About Professor Timothy Langrish

Discovering new and worthwhile physical and chemical processes is very important to me, with bright, friendly and motivated students and researchers. An example of a new discovery is our recent work on crystallization in drying and the use of proteins for modifying the surfaces of sticky particles.

Tim focusses on research which aims to find better and more innovative ways to apply drying technology for new products and processes in the food and timber processing industries.

Professor Langrish is a world leader in drying technology, particularly spray drying and the drying of timber.  His work, with Professor Fletcher, on transient flows in spray dryers, has uncovered new types of flow instabilities that are fundamental to improving practical outcomes in reducing the deposition of particles on spray dryer walls.  This achievement is scientifically significant because it applies advanced computational modelling and physical understanding to the solution of important and common industrial process engineering problems.  This work has been an example of a key “thought lead” that has been important in a pre-competitive way to the operation of dryers in industry, for example Procter and Gamble.  An important application of this contribution is to enhance the operability and availability of spray dryers in the Australian dairy industry.  His recent work to develop crystallization in drying has the potential to improve the use of resources by combining crystallization and drying, which traditionally are done separately, into one operation.To reduce wastage in the timber industry, he has also optimized timber drying schedules, applying fundamental wood science to enable forest companies to improve their drying operations.  This is especially important as high-quality timbers become scarcer and the wasteful practices of yesteryear can no longer be tolerated. The results have appeared recently as a major book published by Springer-Verlag.  This contribution is unique: previously no single book had adequately covered a basic understanding of wood drying in practice, showing the scientific significance of the work. The industrial significance and application of this work can be judged from the improvements in productivity (over 10%) and quality (over 50% reduction in cracking) that have been achieved for speciality timber such as ironbark. Both these applications (in dairy and timber industries) are examples of building on Australia’s strengths in dairy and timber industries, and these industries involve complex systems, in terms of advanced flow dynamics and particle mechanics.  Professor Langrish has enhanced Australia’s competitive advantage in the production of dried dairy and timber products by streamlining their production.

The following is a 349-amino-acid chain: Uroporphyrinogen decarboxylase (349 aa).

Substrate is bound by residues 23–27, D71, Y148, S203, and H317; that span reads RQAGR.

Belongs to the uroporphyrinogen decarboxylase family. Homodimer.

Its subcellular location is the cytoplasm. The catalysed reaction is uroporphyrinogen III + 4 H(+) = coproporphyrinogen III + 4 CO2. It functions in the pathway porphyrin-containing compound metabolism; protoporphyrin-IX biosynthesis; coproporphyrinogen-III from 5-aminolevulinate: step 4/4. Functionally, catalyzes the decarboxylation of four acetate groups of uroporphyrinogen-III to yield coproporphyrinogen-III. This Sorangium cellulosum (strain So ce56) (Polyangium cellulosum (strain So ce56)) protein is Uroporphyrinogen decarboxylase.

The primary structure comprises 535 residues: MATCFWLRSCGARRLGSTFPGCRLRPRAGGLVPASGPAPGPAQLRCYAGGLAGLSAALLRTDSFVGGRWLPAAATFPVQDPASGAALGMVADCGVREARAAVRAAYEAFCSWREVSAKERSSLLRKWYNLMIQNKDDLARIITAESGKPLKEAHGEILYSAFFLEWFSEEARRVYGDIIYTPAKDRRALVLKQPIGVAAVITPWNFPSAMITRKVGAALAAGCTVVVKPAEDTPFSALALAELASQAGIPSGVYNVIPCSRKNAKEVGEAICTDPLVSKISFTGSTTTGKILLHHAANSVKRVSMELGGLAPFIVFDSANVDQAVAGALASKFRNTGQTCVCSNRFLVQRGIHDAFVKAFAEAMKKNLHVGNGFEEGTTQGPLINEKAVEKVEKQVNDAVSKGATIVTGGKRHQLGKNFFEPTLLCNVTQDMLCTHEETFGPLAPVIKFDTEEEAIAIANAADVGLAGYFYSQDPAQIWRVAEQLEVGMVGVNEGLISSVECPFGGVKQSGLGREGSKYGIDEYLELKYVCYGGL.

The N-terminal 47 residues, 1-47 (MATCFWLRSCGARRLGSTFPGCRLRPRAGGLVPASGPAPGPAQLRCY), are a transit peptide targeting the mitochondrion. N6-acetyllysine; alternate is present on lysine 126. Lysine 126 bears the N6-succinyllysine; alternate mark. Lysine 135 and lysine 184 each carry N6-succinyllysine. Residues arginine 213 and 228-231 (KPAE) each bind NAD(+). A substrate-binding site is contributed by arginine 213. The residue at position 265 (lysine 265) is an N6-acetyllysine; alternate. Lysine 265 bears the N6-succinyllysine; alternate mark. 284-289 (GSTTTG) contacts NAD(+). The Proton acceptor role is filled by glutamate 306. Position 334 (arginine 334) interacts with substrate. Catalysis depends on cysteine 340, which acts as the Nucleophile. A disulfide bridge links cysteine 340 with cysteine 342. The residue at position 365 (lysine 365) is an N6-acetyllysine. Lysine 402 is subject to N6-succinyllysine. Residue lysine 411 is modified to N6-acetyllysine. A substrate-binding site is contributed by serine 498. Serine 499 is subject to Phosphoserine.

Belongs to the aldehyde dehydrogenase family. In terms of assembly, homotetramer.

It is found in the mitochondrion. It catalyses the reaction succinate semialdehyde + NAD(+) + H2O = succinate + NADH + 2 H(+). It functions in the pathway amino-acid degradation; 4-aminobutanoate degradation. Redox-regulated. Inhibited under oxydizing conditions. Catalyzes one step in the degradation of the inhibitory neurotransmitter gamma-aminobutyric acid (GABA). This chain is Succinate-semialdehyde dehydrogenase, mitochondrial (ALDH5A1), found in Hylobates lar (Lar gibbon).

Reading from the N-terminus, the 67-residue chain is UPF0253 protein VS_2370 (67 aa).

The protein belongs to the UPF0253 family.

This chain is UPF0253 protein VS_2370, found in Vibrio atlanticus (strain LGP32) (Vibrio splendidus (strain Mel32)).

Selected publications

  • Chiou, D., Langrish, T.A.G., and Braham, R. (2008), “Partial crystallisation behaviour during spray drying: simulations and experiments”, Drying Technology, 26(1), 27-38.
  • Chiou, D. and Langrish, T.A.G. (2007), “Development and characterisation of novel nutraceuticals with spray drying technology”, Journal of Food Engineering, 82(1), 84-91.
  • Fletcher, D.F., Guo, B., Harvie, D., Langrish, T.A.G., Nijdam, J.J. and Williams, J. (2006), “What is important in the simulation of spray dryer performance and how do current CFD models perform?”, Applied Mathematical Modelling, 30(11), 1281-1292.
  • Nijdam, J.J., Guo, B., Fletcher, D.F. and Langrish, T.A.G. (2006), “Lagrangian and Eulerian models for simulating turbulent dispersion and agglomeration of droplets within a spray”, Applied Mathematical Modelling, 30(11), 1196-1211.
  • Haque, M.N., Langrish, T.A.G. (2005), “Assessment of the actual performance of an industrial solar kiln for drying timber”, Drying Technology, 23(7), 1541-1553.
  • Guo, B., Langrish, T.A.G., Fletcher, D.F. (2003), “Simulation of the gas flow instability in a spray dryer”, Trans. I.Chem.E., 81(A6), 631-638.
  • Guo, B., Langrish, T.A.G. and Fletcher, D.F. (2001), “Simulation of turbulent swirl flow in an axisymmetric sudden expansion”, AIAA Journal, 39(1), 96-102.
  • Keey, R.B., Langrish, T.A.G. and Walker, J.C.F. (2000), “Kiln Drying of Lumber”, Springer-Verlag, Heidelberg, Germany.
  • Langrish, T.A.G., Brooke, A.S., Davis, C.L., Musch, H.E. and Barton, G.W. (1997), “An improved drying schedule for Australian ironbark timber: optimisation and experimental validation”, Drying Technology – An International Journal, 15(1), 47-70.
  • Langrish, T.A.G. and Keey. R.B. (1992), “A solar-heated kiln for drying New Zealand hardwoods”, Transactions of the Institution of Professional Engineers New Zealand, 18(1), 9-14.